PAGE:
A daycab version of Nikola Motor Co.’s hydrogen-electric heavy-duty tractor will probably be the first one to enter production, said the firm’s founder and CEO, Trevor Milton, at the conclusion of a series of technical briefings on the products on Friday morning. And vocational straight trucks might be close behind.
An unveiling of a Nikola One, a streamlined sleeper-cab tractor, the previous evening put nearly all emphasis on the long-haul model. But short and regional hauling is as important and the daycab Nikola Two is simpler, he told HDT at the event’s conclusion. Daycab tractor versions would share most operational benefits – low maintenance and operating costs along with zero emissions – with the over-the-road sleeper model.
Vocational markets will include refuse, and Milton said he and his engineers are already planning a chassis for trash collection. Dump and mixer trucks are likewise probable, and all-wheel drive would make them valuable in some on/off-road duties.
An earlier discussion of a Nikola’s likely lifespan included observations that the electric motors and battery “don’t need air to operate,” and the motors, anyway, could be driven into water and emerge undamaged.
Milton said he’s planning 6x6 and 6x4 versions of the fuel cell electric drive chassis; without front-driving gear, steer-axle wheels could cut sharper, aiding maneuverability in a number of applications.
Engineers initially designed the Nikola with a gas-fueled turbine-electric powertrain, but decided to go to hydrogen fuel cells because they’re much quieter and cleaner, and require no emissions certification. A turbine version is still possible “for sale into markets where we can’t get hydrogen to,” he said.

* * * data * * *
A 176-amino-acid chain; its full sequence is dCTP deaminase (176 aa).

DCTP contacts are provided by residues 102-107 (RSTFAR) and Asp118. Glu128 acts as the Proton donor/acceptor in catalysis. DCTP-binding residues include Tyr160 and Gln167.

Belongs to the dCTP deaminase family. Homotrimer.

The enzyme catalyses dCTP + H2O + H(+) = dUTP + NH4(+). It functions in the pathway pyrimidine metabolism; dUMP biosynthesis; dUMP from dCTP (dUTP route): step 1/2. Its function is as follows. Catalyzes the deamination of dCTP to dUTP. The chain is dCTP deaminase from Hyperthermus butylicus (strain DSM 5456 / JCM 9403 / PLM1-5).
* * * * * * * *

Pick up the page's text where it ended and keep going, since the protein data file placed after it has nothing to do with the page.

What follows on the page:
The company’s plans to build hundreds of hydrogen fueling stations will include parking and shopping areas, and facilities will be “awesome -- they will be destinations,” Milton said. Existing truck stops were considered to be part of the network, but his team didn’t think their facilities were of the quality that Nikola wants for its customers and their drivers.
Production is three years away because durability testing must go through three winter seasons, and safety-related testing of braking systems and other components will also take time. As announced the night before, Fitzgerald Gliders will build the first 5,000 units and Nikola Motor will erect a factory to assemble subsequent vehicles.
Ryder System will handle sales and service for most Nikolas at its 800-plus facilities in the United States and Canada. Thompson Machinery, a Caterpillar dealer in Kentucky and Tennessee and an early investor in Nikola Motor, will have rights to handle Nikolas in those states.
Originally posted on Trucking Info
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